Whatever the reason, over the last six months I’ve really struggled to engage with new cookbooks. However, as I come to the end of the editing process with Naturally Sweet Food in Jars, I’m suddenly once again hungry for the words and recipes of others. These four preserving books have all come out during this foggy period of mine, and now that I’m seeing more clearly, I’m so delighted by them. I think you’ll be as well.

The Canning Kitchen

The Canning Kitchen by fellow blogger Amy Bronee, came out back in May and is a sturdy paperback, filled with homey, family friendly preserves.

The book is divided by kind of preserve and includes delicious sounding things like Lemon Raspberry Jamalade (page 54), Coconut Lime Marmalade (page 93), and Chipotle Cherry Tomato Relish (page 130). Every recipe has its own picture and Amy shot all the images herself (a feat I could never dare replicate).

Preserving

Preserving was originally published in France in 1948 under the title, Je Sais Faire les Conserves (I Know How to Make Preserves), by famed French food author Ginette Mathiot. The book has been updated and translated by author and food blogger Clothilde Dusoulier and is now accessible to a new generation of home cooks.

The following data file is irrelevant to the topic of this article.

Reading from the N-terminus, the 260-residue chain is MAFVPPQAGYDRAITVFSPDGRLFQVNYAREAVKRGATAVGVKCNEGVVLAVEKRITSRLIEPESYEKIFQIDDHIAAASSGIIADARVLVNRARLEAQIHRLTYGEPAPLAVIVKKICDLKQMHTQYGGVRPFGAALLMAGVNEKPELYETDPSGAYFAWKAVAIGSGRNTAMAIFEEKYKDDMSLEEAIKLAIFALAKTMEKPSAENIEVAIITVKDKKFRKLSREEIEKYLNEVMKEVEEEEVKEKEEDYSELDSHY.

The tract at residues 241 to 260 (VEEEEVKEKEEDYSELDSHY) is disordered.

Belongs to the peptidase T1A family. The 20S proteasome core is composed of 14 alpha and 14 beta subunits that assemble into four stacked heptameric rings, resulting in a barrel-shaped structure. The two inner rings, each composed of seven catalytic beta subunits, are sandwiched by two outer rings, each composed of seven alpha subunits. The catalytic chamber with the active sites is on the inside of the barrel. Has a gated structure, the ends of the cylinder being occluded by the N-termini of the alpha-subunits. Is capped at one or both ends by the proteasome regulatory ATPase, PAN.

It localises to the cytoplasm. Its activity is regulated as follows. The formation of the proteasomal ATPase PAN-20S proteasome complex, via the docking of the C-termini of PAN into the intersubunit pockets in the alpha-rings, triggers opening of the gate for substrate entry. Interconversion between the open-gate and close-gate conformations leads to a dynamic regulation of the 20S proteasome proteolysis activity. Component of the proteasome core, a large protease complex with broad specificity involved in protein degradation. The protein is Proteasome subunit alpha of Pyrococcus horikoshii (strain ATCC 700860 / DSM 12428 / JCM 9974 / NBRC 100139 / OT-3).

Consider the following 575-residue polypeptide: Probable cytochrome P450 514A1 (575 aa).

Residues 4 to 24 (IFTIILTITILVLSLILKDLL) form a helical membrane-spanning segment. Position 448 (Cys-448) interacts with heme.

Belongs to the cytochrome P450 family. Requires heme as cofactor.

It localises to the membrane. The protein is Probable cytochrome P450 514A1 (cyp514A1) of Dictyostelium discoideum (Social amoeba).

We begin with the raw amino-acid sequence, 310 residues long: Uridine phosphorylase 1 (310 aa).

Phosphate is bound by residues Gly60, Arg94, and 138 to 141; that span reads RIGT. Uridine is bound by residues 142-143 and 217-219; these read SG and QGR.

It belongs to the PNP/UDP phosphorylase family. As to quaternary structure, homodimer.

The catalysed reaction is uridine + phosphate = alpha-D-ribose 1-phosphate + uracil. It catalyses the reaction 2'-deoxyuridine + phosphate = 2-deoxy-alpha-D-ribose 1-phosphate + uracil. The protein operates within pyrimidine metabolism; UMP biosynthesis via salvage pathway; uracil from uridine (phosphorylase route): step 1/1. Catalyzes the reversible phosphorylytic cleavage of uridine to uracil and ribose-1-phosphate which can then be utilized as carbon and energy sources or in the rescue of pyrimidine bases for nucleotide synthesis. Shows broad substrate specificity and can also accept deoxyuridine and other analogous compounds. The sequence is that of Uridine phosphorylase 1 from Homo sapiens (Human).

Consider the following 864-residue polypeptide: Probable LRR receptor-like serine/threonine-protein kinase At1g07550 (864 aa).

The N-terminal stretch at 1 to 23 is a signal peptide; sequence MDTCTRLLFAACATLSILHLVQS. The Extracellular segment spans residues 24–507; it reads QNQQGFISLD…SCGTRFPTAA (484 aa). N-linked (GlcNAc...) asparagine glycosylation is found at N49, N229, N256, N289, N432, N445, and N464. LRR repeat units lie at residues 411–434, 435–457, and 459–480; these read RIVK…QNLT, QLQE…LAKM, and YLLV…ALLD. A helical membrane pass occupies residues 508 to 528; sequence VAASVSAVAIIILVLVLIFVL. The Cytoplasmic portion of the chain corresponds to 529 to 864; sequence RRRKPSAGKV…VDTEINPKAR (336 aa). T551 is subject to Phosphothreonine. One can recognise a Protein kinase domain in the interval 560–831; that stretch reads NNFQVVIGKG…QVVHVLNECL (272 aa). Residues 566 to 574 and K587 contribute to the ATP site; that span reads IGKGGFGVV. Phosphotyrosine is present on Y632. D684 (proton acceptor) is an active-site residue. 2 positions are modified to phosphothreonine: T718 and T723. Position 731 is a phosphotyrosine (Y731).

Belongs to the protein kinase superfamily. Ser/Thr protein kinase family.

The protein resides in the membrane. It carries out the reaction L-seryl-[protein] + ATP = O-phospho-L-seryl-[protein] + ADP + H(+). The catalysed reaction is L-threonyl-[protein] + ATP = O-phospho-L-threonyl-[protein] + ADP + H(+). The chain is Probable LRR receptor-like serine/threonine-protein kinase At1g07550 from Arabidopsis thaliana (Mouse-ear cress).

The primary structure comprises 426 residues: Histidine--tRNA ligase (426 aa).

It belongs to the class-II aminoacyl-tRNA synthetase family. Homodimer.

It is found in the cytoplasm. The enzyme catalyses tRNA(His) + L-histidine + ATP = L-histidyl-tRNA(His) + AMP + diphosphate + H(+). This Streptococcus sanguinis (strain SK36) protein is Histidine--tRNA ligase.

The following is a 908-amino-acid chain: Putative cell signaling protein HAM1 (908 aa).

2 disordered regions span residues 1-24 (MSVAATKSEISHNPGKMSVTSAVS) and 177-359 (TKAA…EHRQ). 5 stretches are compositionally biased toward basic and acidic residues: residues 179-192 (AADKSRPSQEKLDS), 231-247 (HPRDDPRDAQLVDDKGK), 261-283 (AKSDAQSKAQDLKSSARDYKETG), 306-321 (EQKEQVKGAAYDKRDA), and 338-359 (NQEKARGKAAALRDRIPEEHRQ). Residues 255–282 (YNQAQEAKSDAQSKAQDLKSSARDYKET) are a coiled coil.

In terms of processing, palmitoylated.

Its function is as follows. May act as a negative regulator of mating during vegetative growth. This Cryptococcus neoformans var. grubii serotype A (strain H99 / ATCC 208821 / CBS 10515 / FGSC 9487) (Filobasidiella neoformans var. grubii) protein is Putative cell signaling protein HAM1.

This comprehensive volume offers its readers guidance on how to dry, salt, cure, jam, confit, and otherwise put up the fruits of the growing season for the colder months. While there are some recipes that might be seen as relics of an earlier age, like the Stuffed Goose Neck (page 90), even the quickest glance through the book reminds me how much of the book’s knowledge is still relevant today.

One particularly useful technique is the one for Flattened Apples (page 220). It instructs the reader how to prepare, dry, and store whole apples, so that they can later be rehydrated and included in stews and tarts. I am confident that there are many out there in possession of an apple tree who would find it incredibly useful.

Preservation Society Home Preserves